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Recent Examples on the Web Several former colleagues of Scalia’s told me that he must be mortified by Trump’s stewardship of the pandemic—and by the President’s lack of sympathy for the more than two hundred thousand victims. Eyal Press, The New Yorker, "Trump’s Labor Secretary Is a Wrecking Ball Aimed at Workers," 19 Oct. 2020 This is especially likely if there is sustained political activism beyond the initial burst of sympathy for grocery store clerks, delivery drivers and nursing home staff. Nicholas Christakis, WSJ, "The Long Shadow of the Pandemic: 2024 and Beyond," 16 Oct. 2020 Gonzalez Rogers has expressed sympathy for Epic's arguments, if not its tactics. Brian Fung And Shannon Liao, CNN, "Apple's in a war for the future of the App Store. Here's what's at stake," 25 Sep. 2020 President Donald Trump also at one point expressed sympathy for the defendant. NBC News, "Teen accused of shooting 2 Kenosha protesters fighting extradition to Wisconsin to face homicide charges," 25 Sep. 2020 Barrett has long expressed sympathy with a mode of interpreting the Constitution, called originalism, in which justices try to decipher original meanings of texts in deciding cases. Arkansas Online, "Romney OKs voting on court nominee, all but assures approval," 22 Sep. 2020 Barrett has long expressed sympathy with a mode of interpreting the Constitution called originalism, in which justices try to decipher original meanings of texts in deciding cases. Lisa Mascaro, NOLA.com, "Romney OKs voting on Supreme Court nominee, all but assures approval," 22 Sep. 2020 Barrett has long expressed sympathy with a mode of interpreting the Constitution, called originalism, in which justices try to decipher original meanings of texts in deciding cases. Lisa Mascaro, Anchorage Daily News, "Romney supports quick Senate vote on Supreme Court nominee, all but assuring approval," 22 Sep. 2020 Barrett has long expressed sympathy with a mode of interpreting the Constitution, called originalism, in which justices try to decipher original meanings of texts in deciding cases. Lisa Mascaro, chicagotribune.com, "Republicans have votes to confirm Trump Supreme Court pick by Nov. 3, Sen. Lindsey Graham says," 22 Sep. 2020

These example sentences are selected automatically from various online news sources to reflect current usage of the word 'sympathy.' Views expressed in the examples do not represent the opinion of Merriam-Webster or its editors. Send us feedback.

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First Known Use of sympathy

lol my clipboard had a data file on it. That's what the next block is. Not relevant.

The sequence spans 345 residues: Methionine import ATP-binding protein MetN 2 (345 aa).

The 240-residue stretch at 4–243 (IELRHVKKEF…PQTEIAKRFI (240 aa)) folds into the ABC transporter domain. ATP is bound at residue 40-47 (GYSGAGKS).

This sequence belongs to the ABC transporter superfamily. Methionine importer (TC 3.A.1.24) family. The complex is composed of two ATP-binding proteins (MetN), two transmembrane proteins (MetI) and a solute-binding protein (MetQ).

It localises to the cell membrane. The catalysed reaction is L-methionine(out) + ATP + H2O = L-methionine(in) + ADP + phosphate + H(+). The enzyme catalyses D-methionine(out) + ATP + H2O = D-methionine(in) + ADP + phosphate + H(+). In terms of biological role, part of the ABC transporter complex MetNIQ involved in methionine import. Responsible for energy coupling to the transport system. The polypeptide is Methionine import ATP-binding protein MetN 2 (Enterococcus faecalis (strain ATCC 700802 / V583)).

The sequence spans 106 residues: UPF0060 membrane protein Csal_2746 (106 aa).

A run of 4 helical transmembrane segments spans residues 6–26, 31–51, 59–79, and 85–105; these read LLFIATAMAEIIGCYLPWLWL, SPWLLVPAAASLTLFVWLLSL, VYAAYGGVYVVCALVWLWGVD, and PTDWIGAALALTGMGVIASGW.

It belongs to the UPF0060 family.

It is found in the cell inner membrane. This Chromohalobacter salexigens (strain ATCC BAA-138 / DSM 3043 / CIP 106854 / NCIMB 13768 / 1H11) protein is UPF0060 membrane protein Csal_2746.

1579, in the meaning defined at sense 1a

History and Etymology for sympathy

Latin sympathia, from Greek sympatheia, from sympathēs having common feelings, sympathetic, from syn- + pathos feelings, emotion, experience — more at pathos

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Time Traveler for sympathy

Time Traveler

The first known use of sympathy was in 1579

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Statistics for sympathy

Last Updated

22 Oct 2020

Cite this Entry

“Sympathy.” Merriam-Webster.com Dictionary, Merriam-Webster, https://www.merriam-webster.com/dictionary/sympathy. Accessed 25 Oct. 2020.

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More Definitions for sympathy

sympathy

noun
How to pronounce sympathy (audio)

English Language Learners Definition of sympathy

: the feeling that you care about and are sorry about someone else's trouble, grief, misfortune, etc. : a sympathetic feeling
: a feeling of support for something
: a state in which different people share the same interests, opinions, goals, etc.

sympathy

noun
sym·​pa·​thy | \ ˈsim-pə-thē How to pronounce sympathy (audio) \
plural sympathies

Kids Definition of sympathy

1 : sorrow or pity for another She felt sympathy for the poor lost puppy.
2 : readiness to favor or support He expressed sympathy for the protesters.
3 : a relationship between people or things in which whatever affects one similarly affects the other

sympathy

noun
sym·​pa·​thy | \ ˈsim-pə-thē How to pronounce sympathy (audio) \
plural sympathies

Medical Definition of sympathy

1a : an affinity, association, or relationship between persons or things wherein whatever affects one similarly affects the other
b : mutual or parallel susceptibility or a condition brought about by it
2a : the act or capacity of entering into or sharing the feelings or interests of another
b : the feeling or mental state brought about by such sensitivity

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Comments on sympathy